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Uruguayan Military Deploys Protocols to Care for Troops Returning from Regions Stricken with Ebola

Uruguayan Military Deploys Protocols to Care for Troops Returning from Regions Stricken with Ebola

By Dialogo
January 22, 2015




The Uruguayan Air Force (FAU) and the rest of the country’s Armed Forces are deploying new protocols to care for Military members who are returning from peacekeeping missions in regions where the deadly Ebola virus is a threat.

Under the protocols, Troops returning from Africa must undergo a medical exam, a personal interview, and a 21-day quarantine to ensure they are not infected with Ebola before being allowed into the general population. These procedures conform to the standards established by the World Health Organization (WHO).

The Uruguayan Army General Staff mandated training in these protocols for at least one physician and one nurse from each unit of the Armed Forces caring for Troops returning from missions in Africa, Defensa
reported on December 12.

That’s where visitors are most at risk of contracting Ebola. The Uruguayan authorities’ major concern is that a Soldier or civilian infected with the deadly virus may enter their country.

Protocols in the action manual state that FAU crew members are to notify air traffic controllers if they suspect a Soldier on their flight is infected with Ebola. Once the aircraft lands, Soldiers will meet the passenger at the airport, and an ambulance will take the individual to a private medical facility or the Military Hospital. There, the passenger will remain hospitalized until doctors determine whether he or she is infected. The Military Hospital has a special area for Soldiers returning from peacekeeping missions who may have contracted the virus.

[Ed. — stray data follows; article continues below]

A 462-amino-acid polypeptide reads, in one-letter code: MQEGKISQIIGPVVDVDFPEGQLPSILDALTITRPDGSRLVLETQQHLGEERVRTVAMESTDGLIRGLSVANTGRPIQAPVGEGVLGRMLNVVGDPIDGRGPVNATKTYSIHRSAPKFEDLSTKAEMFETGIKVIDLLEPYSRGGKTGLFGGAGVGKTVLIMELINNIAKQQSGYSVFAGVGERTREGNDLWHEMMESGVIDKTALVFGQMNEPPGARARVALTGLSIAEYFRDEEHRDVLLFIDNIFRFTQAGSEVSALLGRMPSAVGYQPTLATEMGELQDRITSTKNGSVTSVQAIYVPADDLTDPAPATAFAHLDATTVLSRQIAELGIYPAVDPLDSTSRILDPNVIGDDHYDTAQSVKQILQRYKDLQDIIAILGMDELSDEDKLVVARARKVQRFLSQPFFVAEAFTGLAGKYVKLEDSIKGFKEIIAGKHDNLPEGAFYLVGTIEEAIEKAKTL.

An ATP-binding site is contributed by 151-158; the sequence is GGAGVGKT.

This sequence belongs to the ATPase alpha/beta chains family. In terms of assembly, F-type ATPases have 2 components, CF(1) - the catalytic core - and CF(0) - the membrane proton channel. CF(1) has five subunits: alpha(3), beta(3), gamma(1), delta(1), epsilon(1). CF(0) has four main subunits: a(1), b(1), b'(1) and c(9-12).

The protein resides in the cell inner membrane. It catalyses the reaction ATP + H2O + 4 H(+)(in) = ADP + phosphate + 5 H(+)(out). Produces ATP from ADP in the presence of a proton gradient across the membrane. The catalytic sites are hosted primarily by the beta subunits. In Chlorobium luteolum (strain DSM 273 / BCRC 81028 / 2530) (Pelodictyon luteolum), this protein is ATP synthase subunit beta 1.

FAU Captain Gustavo González represented the Air Force during a December training seminar conducted by the Uruguayan National School for Peacekeeping Operations (ENOPU), in cooperation with the U.S. Southern Command’s Surgeon General’s Office and the U.S. Defense Institute for Medical Operations.

Preparing to care for peacekeeping Troops


The FAU and the rest of the Armed Forces are prepared to care for peacekeeping Troops who are deployed overseas.

Uruguay participates in 12 peace missions with the United Nations, and is the largest contingent in the Congo, consisting of 1,000 troops. Some of those Troops will complete their current tours of duty in Congo and return to Uruguay in February and March.

Although Uruguayan Troop contingents are serving in areas far from the Ebola outbreak, the Military’s posture of preparedness is vital in order to prevent possible outbreaks.

As of early January, WHO (World Health Organization) had documented more than 20,000 Ebola cases in Liberia, Sierra Leone and Guinea, with approximately 7,905 deaths, according to the outgoing chief of the UN Mission for Ebola Emergency Response (UNMEER), Anthony Banbury.

“Uruguay is prepared to face a contingency like that,” said Julián González, a professor at the political science unit at the University of the Republic of Uruguay (UDELAR). “When faced with any problem of this sort, it is always important for countries to prepare themselves and adopt prevention measures because the world is getting smaller every day. International cooperation is a security measure in the fight against outbreaks of any endemic disease.”

There have been no cases of Ebola in Latin America.

Protecting the civilian population


In addition to training how to treat Soldiers exposed to Ebola, the Uruguayan Military is also prepared to protect the civilian population.

For example, since September 2014, the Uruguayan Ministry of National Defense (MDN), working through the National Center for Higher Studies, has cooperated with the Ministry of Public Health (MPS) in a series of measures tailored to prevent the spread of the Ebola virus.

The Uruguayan government has also developed protocols for dealing with possible cases of Ebola at seaports and river ports throughout the country.

The plan calls for port authorities to isolate ships suspected of carrying someone infected with Ebola, after which medical authorities would transport the infected person to a healthcare center. The vessel would be released after being disinfected.